Thursday, September 24, 2009

Waking the volcanoes: 1997 interview with authors Larry Niven and Jerry Pournelle

Locus Online has a few interesting excerpts from the magazine’s September 2009 interview with science fiction author Larry Niven. The section about “The Soviet Union was driven bankrupt by a plan evolved at my house in Tarzana, with Jerry Pournelle in charge” reminds me of an excerpt from an interview with Niven and Pournelle that was conducted by fellow author Geoffrey A. Landis in November 1997 and published in the magazine Science Fiction Age.
Larry Niven: OK, where are we? Every hard science fiction writer I know has written a Mars novel recently. So I did my take on Mars as a fantasy. You haven't seen it yet, because it's still out to auction. Svetz and the Beanstalk.

Jerry Pournelle: I did my Mars novel many years ago, and I see no reason to change it at all.

Larry Niven: That was Birth of Fire.

Jerry Pournelle: It's Mars as we know it now. I got it right to the best I know, and just after the Mariner probe. We haven't learned that much about Mars since then. It was no longer Lowell's Mars, there's no canals, no atmosphere. On the other hand, I postulated that you might be able to terraform it, and there is more and more reason to assume that that is possible. Terraform it, it probably wouldn't last more than a million years or so, but it'll last my time.

Larry Niven: If it didn't cost too bloody much -- and by that I mean, the world's output of wealth for about a year.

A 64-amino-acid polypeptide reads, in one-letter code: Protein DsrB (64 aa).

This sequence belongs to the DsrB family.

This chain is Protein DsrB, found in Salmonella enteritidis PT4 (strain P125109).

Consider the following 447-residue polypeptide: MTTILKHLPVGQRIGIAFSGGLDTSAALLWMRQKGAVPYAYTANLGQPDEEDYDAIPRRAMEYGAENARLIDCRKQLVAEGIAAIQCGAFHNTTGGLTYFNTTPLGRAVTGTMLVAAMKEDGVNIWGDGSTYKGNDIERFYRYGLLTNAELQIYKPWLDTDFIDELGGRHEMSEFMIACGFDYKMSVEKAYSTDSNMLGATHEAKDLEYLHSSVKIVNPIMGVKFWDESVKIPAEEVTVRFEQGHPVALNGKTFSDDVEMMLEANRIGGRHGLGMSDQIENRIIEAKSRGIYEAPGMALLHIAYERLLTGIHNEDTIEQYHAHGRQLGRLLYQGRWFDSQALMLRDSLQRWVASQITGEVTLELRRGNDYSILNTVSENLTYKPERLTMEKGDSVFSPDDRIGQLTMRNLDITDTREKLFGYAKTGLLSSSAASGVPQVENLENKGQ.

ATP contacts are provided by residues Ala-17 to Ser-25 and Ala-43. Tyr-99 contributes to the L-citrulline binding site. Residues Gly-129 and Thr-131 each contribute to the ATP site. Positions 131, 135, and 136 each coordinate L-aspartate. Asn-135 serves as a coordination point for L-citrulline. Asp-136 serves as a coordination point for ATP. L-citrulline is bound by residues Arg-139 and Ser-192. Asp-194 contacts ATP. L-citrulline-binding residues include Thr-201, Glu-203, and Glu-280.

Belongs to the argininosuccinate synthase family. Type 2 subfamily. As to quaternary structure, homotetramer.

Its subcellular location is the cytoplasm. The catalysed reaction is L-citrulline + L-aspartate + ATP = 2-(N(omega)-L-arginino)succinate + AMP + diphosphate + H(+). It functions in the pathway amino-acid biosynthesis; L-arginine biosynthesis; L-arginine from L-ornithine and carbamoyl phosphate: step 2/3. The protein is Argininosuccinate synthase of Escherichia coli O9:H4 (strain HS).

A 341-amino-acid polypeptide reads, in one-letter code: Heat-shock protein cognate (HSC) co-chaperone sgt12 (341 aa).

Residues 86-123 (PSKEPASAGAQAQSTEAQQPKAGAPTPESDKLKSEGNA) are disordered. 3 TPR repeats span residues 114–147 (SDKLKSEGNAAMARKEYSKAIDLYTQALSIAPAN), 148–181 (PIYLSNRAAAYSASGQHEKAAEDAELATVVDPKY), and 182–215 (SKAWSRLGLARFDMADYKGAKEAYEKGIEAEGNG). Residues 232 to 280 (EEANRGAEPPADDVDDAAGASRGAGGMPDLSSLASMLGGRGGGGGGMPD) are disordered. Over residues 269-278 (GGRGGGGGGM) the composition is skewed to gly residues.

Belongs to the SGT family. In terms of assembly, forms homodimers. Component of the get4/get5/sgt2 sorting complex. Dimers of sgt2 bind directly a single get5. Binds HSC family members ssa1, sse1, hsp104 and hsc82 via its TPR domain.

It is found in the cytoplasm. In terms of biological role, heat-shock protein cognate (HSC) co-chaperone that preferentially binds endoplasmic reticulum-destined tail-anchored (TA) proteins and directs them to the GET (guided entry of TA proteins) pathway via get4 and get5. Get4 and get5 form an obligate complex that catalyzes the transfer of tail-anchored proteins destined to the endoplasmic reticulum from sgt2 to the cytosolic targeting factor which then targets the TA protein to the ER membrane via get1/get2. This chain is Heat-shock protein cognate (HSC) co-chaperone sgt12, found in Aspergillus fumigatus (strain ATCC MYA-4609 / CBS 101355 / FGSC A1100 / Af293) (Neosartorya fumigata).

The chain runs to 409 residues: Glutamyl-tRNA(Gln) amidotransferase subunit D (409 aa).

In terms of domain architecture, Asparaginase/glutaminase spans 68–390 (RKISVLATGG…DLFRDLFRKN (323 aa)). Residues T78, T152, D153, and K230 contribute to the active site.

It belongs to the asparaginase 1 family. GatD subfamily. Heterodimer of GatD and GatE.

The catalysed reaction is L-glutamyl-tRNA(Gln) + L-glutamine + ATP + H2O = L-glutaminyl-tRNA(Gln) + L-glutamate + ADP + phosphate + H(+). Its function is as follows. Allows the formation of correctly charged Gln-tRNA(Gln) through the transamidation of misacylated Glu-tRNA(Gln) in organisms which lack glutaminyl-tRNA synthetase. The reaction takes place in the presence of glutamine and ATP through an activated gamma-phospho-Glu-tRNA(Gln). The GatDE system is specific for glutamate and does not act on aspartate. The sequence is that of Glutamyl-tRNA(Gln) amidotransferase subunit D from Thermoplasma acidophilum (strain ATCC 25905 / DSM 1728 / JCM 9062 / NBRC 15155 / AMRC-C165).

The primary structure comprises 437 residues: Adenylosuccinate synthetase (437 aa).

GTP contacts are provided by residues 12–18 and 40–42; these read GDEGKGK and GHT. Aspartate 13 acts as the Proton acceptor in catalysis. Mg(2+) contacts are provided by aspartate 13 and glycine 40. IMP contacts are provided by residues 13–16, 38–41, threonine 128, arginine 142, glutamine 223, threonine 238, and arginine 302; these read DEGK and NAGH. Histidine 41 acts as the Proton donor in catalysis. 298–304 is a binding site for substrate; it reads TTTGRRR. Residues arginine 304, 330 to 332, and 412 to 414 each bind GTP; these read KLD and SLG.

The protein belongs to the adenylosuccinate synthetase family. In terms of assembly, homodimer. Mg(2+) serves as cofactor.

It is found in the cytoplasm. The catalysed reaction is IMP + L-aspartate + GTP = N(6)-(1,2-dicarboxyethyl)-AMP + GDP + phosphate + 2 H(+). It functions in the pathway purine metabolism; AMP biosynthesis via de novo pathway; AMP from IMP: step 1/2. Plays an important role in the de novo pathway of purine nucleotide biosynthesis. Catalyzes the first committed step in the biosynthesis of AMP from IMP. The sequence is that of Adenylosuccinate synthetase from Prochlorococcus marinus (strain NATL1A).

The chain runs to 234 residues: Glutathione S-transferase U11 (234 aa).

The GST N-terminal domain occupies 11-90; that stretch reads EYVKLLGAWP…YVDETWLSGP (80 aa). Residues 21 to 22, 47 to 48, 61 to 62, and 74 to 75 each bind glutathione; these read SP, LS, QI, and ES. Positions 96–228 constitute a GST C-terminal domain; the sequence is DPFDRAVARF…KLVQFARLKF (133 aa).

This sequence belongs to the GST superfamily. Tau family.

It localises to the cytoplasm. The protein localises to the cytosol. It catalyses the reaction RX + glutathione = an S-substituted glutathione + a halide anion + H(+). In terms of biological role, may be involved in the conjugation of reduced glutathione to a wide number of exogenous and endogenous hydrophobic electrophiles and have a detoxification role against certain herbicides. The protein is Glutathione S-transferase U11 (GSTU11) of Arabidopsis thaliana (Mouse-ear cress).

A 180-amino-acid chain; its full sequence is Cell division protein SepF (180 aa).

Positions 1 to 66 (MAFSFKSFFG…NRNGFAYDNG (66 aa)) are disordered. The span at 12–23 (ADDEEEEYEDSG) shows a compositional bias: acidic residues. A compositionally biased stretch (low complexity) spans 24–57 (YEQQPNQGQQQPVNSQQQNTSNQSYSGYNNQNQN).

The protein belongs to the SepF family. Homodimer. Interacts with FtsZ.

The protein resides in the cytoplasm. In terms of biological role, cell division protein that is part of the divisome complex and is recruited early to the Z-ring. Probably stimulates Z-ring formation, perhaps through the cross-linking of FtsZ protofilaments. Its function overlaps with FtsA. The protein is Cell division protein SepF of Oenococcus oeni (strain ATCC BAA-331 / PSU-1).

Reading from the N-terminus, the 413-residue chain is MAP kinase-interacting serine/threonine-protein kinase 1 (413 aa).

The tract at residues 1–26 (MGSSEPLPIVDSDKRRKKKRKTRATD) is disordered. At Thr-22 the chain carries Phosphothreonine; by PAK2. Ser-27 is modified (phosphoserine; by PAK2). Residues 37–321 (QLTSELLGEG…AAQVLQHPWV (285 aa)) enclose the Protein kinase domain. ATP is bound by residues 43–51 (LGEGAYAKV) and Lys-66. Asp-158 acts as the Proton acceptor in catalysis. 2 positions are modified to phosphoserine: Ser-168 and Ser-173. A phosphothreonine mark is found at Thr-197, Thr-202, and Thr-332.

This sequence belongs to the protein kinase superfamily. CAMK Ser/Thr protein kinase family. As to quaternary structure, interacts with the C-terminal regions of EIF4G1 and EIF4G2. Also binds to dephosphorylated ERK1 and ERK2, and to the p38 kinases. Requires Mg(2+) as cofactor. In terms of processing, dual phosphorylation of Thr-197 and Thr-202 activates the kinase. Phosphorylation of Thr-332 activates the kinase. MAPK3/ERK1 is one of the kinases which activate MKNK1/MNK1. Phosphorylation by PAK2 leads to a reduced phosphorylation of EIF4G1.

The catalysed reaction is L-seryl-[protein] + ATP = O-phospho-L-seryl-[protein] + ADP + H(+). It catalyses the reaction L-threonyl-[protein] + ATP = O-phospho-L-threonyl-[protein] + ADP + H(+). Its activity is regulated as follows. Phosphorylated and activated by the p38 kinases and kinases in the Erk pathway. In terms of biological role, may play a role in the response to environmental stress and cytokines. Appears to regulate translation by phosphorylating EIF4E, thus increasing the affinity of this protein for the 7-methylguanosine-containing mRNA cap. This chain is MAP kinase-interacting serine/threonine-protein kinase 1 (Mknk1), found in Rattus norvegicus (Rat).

Jerry Pournelle: In Birth of Fire I made it a lot cheaper than that, by dropping nuclear weapons down Olympus Mons and waking the volcanoes.

Larry Niven: Bombardment with comets would cost a lot more.

Jerry Pournelle: Jim Oberg did a piece about terraforming planets with a whole chapter about the methods I implied in Birth of Fire. We probably could terraform Venus, too, tailor the right kind of bacteria to change that atmosphere. No? You don't think so?

Geoffrey A. Landis: Sagan proposed that in '61, but it turns out it won't work. Too much atmosphere.
Larry Niven’s collection Svetz and the Beanstalk was published under the title Rainbow Mars (1999). Jerry Pournelle's novel Birth of Fire was published in 1976.


Republibot 3.0 said...

I just love these guys. I love to just listen to them sitting around and talking. It's like more ideas fly out of them over coffee than NASA can produce in a year.

Paul said...

Niven and Pournelle certainly know a lot about science.